Earlier this week I was talking to a beef producer from the New England region about our markets. With current prices it seems everyone wants to discuss the value and opportunities of beef production! And lets face it, its exciting to see the demand and value flowing through for cattle. One of the things we talked about was the point that domestically, Australia can only consume so much red meat in any one year. The simple reality, which we both reckoned, is that sometimes, its easy to forget just how dependant we are on our overseas exports!
The Australian beef industry sends about 70% of all beef produced overseas, to over 100 countries. For other red meat producers, such as shipmate its around 97% while lamb producers have about 54% exported. For goat producers that figure is an extraordinary 95%! So maintaining the confidence of those overseas consumers and purchasers of red meat is essential for all of us!
A key component in maintaining this confidence starts wit a vendor declaration. The National Vendor Declaration (NVD) is the opportunity for you as a producer to stay some facts around your animals, and the way in which you have produced them. It also covers the important things like veterinary treatments. feeds that may have been offered and if there are any issues associated with chemical residues.
The NVD is also required for any movements of stock between properties that have different Property Identification Codes (PIC) or through saleyards or to processors.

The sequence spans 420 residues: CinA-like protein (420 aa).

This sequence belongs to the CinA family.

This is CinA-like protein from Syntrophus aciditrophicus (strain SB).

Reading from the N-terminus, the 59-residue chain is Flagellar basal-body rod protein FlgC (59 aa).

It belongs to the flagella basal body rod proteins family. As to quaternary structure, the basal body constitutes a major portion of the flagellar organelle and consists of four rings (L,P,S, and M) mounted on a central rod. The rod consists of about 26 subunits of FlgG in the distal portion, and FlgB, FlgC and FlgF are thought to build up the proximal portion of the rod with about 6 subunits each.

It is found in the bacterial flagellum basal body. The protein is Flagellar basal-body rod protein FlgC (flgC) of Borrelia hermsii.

NVDs help provide a clearer understanding of livestock and support the traceability of animals.
Completing NVDs isn't really a new concept for most producers. National Vendor Declarations have been around for a number of years. The have been updated and revised as markets and consumer expectations change.
What is changing is a requirement for all producers to now ensure that they are using the current version of the LPA NVD. All older versions of the LPA NVD are being phased out over the next two months.
And from the 16th of November 2015 all older versions will no longer be accepted by the industry. Which means no processors, feedlot, saleyards or other producers will accept them! Which is going to make marketing or moving cattle, sheep or goats pretty difficult for you if you don't get organised now!
So how can you tell if you have a current LPA NVD?
If your LPA NVD has the number 0413, it is the current version and you will be fine to continue to use the form when moving or marketing livestock. In the picture above, you will notice a C, which stands for Cattle. The Sheep & Lamb NVD has an S before the 0413 code.
So what do you do if you don't have the current LPA NVD? Well I reckon the first thing you need to do is check that you don't have it! If you are definitely using older NVD forms, then you need to get in touch with Meat & Livestock Australia and order the current forms.
If you want hard copies, which are the books you will fill out (they come in triplicate) you can order them online. They cost $40. The other option is to use an E-declaration (an electronic form). Known as E-Decs, they can be a more cost effective way of ordering forms, particularly if you prefer doing work on line.
Which ever way you choose to go is up to you. I reckon its a matter personal preference on this one. However, I also reckon you don't have time to do nothing. If you are planning on selling or moving stock after the 16th of November you need to have the LPA NVD up to date. So don't leave it until the last minute before you sort yourself out!